Airline Must Pay for Chatbot's Bad Bereavement Fare Advice

Air Canada loses case after online tool steered customer wrong
By Bob Cronin,  Newser Staff
Posted Feb 18, 2024 3:05 PM CST
Airline Says It's Not Responsible for Bad Advice From Its Chatbot
An Air Canada aircraft rolls over the highway to its parking position after landing at the airport in Frankfurt on Thursday.   (AP Photo/Michael Probst)

An Air Canada representative admitted the airline's chatbot provided "misleading words" to a customer trying to book a bereavement fare. But you can't blame the airline for that, Air Canada argued in a lawsuit, calling the chatbot "a separate legal entity that is responsible for its own actions." That threw the deciding member of Canada's Civil Resolution Tribunal for a loop, CBC reports. "This is a remarkable submission," Christopher Rivers said. When he recovered, Rivers ordered Air Canada to pay the customer $812—the difference between the bereavement rates and $1,630.36 actually paid for full-price tickets for the Vancouver-Toronto round trip after Jake Moffatt's grandmother died.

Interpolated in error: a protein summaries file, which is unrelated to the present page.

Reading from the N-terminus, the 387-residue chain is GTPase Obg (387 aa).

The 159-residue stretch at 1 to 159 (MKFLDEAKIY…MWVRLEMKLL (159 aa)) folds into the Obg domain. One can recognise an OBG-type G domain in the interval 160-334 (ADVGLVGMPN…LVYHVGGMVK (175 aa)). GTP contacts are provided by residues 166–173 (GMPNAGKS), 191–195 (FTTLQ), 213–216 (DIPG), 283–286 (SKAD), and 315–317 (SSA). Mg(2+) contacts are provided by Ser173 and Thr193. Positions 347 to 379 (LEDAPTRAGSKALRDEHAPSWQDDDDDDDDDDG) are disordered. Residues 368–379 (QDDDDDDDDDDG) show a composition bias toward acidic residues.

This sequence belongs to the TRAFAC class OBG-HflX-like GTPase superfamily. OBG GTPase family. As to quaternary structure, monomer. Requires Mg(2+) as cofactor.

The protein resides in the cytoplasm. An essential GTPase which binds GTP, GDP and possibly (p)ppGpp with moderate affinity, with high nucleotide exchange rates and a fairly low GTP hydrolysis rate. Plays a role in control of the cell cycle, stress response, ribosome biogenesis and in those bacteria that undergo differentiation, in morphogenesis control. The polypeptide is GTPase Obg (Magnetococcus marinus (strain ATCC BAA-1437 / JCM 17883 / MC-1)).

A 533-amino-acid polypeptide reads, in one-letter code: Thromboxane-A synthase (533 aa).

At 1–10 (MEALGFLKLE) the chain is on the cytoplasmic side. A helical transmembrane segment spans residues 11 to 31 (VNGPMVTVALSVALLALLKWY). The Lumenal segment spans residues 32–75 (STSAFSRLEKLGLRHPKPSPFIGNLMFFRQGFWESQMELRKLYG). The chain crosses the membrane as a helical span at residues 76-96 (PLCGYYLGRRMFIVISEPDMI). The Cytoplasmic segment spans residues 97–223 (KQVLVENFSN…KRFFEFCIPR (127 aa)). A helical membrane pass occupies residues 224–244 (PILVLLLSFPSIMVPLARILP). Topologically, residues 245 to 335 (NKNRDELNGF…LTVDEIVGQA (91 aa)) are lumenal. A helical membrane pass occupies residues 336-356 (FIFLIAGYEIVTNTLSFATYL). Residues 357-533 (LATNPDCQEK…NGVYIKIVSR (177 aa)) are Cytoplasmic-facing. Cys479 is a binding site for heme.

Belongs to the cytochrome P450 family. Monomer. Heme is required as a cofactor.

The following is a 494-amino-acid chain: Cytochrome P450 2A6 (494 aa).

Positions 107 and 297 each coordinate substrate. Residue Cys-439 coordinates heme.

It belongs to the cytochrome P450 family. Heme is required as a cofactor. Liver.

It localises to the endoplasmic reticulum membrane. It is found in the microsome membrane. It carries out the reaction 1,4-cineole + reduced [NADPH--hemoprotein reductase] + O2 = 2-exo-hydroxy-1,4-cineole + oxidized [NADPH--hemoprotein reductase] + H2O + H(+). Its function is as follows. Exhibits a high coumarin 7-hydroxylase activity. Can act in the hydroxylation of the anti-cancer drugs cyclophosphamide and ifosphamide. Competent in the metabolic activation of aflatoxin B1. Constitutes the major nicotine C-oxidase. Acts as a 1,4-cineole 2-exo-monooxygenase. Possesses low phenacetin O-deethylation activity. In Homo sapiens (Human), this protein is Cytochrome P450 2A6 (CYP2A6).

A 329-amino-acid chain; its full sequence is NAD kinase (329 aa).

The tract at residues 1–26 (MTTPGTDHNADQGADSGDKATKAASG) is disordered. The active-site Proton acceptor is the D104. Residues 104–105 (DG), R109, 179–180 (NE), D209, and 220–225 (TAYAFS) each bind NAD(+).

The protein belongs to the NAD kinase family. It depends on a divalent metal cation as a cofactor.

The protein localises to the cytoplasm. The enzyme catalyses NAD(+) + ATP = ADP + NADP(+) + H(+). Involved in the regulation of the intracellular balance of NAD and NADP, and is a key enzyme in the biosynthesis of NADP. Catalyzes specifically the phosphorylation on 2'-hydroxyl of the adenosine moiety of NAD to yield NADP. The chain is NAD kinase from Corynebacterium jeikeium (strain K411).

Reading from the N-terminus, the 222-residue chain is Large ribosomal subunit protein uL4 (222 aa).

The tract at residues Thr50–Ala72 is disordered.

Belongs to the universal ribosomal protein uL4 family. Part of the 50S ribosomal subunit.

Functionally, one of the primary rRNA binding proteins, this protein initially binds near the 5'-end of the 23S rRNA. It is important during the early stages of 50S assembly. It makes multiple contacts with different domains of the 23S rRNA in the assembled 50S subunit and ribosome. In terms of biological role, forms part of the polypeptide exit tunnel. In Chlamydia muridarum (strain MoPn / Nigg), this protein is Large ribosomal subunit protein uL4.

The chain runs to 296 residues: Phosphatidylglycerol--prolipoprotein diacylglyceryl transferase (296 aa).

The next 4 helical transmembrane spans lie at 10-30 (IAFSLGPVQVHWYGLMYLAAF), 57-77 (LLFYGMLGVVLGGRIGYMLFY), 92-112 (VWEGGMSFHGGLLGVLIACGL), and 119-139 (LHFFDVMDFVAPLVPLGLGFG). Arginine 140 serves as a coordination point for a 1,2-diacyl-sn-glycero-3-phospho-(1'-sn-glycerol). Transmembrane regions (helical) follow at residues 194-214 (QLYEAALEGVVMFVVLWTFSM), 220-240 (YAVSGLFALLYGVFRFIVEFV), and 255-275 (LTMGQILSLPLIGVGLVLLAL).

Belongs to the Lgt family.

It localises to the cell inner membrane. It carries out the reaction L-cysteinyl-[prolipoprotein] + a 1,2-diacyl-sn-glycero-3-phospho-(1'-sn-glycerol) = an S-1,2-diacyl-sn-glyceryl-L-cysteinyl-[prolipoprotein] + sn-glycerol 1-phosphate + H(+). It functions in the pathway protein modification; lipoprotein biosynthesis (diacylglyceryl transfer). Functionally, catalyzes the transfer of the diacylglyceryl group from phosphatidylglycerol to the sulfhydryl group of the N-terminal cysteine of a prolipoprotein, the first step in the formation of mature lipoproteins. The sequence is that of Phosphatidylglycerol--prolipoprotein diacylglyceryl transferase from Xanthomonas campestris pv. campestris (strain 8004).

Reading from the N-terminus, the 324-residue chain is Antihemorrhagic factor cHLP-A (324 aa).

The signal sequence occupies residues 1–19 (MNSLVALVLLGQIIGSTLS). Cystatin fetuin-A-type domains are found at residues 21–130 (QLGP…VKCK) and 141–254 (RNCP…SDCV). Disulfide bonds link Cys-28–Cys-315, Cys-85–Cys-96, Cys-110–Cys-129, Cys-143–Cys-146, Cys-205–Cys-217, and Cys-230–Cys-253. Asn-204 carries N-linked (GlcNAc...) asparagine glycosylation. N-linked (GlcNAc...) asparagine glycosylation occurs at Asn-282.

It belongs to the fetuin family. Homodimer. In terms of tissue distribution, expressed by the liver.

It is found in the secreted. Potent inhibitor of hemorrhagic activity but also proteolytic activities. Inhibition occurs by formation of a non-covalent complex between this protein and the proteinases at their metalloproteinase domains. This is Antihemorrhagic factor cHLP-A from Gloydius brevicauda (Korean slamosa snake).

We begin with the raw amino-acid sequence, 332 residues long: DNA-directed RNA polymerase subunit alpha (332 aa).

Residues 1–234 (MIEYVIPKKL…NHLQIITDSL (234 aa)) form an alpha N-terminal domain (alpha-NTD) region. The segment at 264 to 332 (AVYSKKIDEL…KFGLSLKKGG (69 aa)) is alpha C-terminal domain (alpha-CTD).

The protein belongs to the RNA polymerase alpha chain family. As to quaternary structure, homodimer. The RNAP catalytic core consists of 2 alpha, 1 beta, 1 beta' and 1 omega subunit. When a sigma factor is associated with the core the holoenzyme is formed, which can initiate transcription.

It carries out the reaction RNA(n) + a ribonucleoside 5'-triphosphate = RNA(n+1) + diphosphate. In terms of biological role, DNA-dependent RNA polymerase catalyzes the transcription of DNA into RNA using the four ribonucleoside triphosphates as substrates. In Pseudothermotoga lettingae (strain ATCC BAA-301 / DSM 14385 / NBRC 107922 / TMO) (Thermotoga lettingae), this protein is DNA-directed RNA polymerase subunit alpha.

Moffatt had gone to the Air Canada website in 2022 and asked the support chatbot about bereavement fares, per Quartz, which assured him the airline offers them. "If you need to travel immediately or have already traveled and would like to submit your ticket for a reduced bereavement rate," Moffatt was informed, "kindly do so within 90 days of the date your ticket was issued by completing our Ticket Refund Application form." There was a link, which Moffatt did not click on, that contradicted that information, saying that customers can't apply for bereavement rates after they've completed their travel.

He also called the airline and spoke to a human, whose information he took as reassurance that he could collect a $326 refund per flight; Moffatt said the person didn't mention the retroactive prohibition. So he bought tickets. Although it interacts with customers, the chatbot is just part of the arline's website, Rivers wrote in finding last week for Moffatt. "It should be obvious to Air Canada that it is responsible for all the information on its website," he said. "It makes no difference whether the information comes from a static page or a chatbot." The decision can be found here. (More chatbot stories.)

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